Your job is to plant these clues without drawing attention to them. In one of our early drafts, our villain kept offering the girls fleur-de-sel-topped caramels. Their taste was “a dreamy combination of butterscotch pudding and salted popcorn and as soon as you had finished one, you wanted just one more.”
In successive drafts, it became clear that these caramels just screamed “demonic magic,” so we had to kill that darling.
Avoid “zombie character syndrome.” My writing students are often so focused on what happens in a story that they forget to have their characters react to it. I call this “zombie character syndrome.”
In fact, interiority—what a character is thinking and feeling—is an important way to increase suspense. It draws the reader’s attention to an approaching threat and makes it sharp and specific.
If your character isn’t scared, then your reader won’t be either. In our first draft, Laurel always “gulped” or “swallowed” when she was terrified (or sometimes had a “lump” in her chest or throat).
What a cliché. In successive drafts, we found more complex and vivid ways to show her reactions.
Slow down when it matters. It may seem that writing a fast-paced story means that things have to happen in quick succession, but don’t rush through climactic moments.
The reader is desperate to know what happens next and at the same time, their pleasure lies in the anticipation rather than in finding out. So slow way down.
It’s more psychologically realistic too: if a character’s adrenaline is peaking, their attention is hyper-focused and he or she will notice every detail.
At one point, a psychopath with a hunting rifle threatens Laurel and her friends while she cowers behind a log. In revision, we added in the song of a particular bird, “like the snip of scissor blades,” and have her numbly notice a pill bug on a blade of grass.
Surprise yourself. If you’re writing a tightly constructed novel with lots of twists and turns, you’re probably going to need an outline, unless you’re Stephen King. But don’t stick to it.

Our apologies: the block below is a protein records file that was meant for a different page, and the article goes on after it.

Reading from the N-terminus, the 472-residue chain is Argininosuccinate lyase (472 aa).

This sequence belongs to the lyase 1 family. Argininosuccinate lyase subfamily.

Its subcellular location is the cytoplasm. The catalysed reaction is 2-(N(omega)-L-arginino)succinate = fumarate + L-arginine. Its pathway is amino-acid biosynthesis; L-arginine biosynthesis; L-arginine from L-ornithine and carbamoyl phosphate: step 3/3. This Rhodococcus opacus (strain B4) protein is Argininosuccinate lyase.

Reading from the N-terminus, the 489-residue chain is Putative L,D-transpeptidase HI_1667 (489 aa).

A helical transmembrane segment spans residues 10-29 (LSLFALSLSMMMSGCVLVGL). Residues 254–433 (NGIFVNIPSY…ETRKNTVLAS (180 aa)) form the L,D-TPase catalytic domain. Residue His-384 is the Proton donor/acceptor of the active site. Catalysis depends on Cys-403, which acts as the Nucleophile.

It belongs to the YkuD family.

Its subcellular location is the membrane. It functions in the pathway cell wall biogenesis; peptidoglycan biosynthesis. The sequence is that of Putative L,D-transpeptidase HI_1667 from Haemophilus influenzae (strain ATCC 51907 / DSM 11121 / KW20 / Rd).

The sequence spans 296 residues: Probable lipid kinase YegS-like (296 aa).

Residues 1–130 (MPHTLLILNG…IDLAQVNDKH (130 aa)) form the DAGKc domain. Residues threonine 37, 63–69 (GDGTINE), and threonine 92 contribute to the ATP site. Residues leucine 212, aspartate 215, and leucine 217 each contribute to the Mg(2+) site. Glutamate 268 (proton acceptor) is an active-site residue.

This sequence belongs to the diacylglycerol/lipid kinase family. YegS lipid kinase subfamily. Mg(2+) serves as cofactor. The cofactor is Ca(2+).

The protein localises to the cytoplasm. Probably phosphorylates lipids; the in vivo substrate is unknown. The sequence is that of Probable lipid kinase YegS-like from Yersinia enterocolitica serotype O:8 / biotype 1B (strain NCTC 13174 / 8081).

Often, the best ideas come from your subconscious, when you are least expecting it. Be open to those ideas and be prepared to change your story or rewrite it entirely if necessary. Remember: if you know what’s going to happen when you are writing it, so will the reader.
When we thought we were finally done, Malena had a plot epiphany at the DMV that meant we had to embark on yet one more draft. But now, when readers say they had “no idea what was coming next” or comment on the “hairpin twists and turns,” it was totally worth it.
|Malena and Helena|
Helena Echlin, a native of the U.K., is the author of the novel Gone (Random House UK, 2002) and for five years wrote “Table Manners,” an etiquette advice column for Chow, the online food and drink magazine.
She has also written for the Guardian, The Times, and The Sunday Telegraph in the U.K., and Yoga Journal and The San Francisco Chronicle in the U.S.. She lives in Berkeley and teaches fiction-writing online for Stanford.
She was a Stegner Fellow at Stanford and helped to found the Online Writers’ Certificate, Stanford’s two-year online novel-writing program.
She teaches fiction-writing for Stanford as well as working on her own fiction, and has written for numerous publications, including The New York Times. She lives in San Francisco.